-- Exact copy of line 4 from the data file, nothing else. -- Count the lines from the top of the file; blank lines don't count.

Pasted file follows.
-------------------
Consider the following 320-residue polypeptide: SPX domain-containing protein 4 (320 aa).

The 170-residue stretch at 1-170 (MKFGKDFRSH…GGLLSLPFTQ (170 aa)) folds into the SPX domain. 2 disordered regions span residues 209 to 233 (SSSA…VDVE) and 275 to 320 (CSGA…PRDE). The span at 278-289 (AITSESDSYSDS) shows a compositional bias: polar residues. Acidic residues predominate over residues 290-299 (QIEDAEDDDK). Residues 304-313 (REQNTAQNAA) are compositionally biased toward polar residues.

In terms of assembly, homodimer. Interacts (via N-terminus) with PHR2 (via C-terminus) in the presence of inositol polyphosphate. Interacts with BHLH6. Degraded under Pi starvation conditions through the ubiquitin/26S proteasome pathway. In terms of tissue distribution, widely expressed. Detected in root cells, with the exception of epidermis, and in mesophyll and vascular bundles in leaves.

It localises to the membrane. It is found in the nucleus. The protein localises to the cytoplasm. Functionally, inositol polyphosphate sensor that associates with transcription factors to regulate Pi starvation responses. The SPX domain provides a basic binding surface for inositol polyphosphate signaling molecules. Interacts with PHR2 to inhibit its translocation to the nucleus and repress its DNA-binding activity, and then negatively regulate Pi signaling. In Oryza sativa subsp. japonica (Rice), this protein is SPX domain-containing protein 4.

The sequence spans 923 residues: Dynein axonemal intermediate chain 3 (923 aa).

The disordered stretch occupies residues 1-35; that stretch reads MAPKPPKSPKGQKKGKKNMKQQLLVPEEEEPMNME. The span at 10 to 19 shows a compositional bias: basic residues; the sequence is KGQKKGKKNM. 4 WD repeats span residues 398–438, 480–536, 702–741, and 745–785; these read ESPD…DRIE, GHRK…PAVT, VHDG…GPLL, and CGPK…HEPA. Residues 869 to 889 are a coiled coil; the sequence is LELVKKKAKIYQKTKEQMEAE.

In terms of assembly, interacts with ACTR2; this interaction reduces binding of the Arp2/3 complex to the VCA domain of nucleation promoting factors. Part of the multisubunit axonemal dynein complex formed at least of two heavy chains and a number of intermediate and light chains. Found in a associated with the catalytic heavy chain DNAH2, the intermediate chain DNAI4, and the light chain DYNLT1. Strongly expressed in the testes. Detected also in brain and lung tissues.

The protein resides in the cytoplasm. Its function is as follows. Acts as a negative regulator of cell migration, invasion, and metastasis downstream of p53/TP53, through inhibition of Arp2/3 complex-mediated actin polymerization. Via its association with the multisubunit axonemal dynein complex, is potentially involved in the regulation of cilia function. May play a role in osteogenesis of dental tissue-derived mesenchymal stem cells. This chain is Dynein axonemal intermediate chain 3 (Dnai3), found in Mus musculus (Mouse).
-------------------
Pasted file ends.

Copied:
It localises to the membrane. It is found in the nucleus. The protein localises to the cytoplasm. Functionally, inositol polyphosphate sensor that associates with transcription factors to regulate Pi starvation responses. The SPX domain provides a basic binding surface for inositol polyphosphate signaling molecules. Interacts with PHR2 to inhibit its translocation to the nucleus and repress its DNA-binding activity, and then negatively regulate Pi signaling. In Oryza sativa subsp. japonica (Rice), this protein is SPX domain-containing protein 4.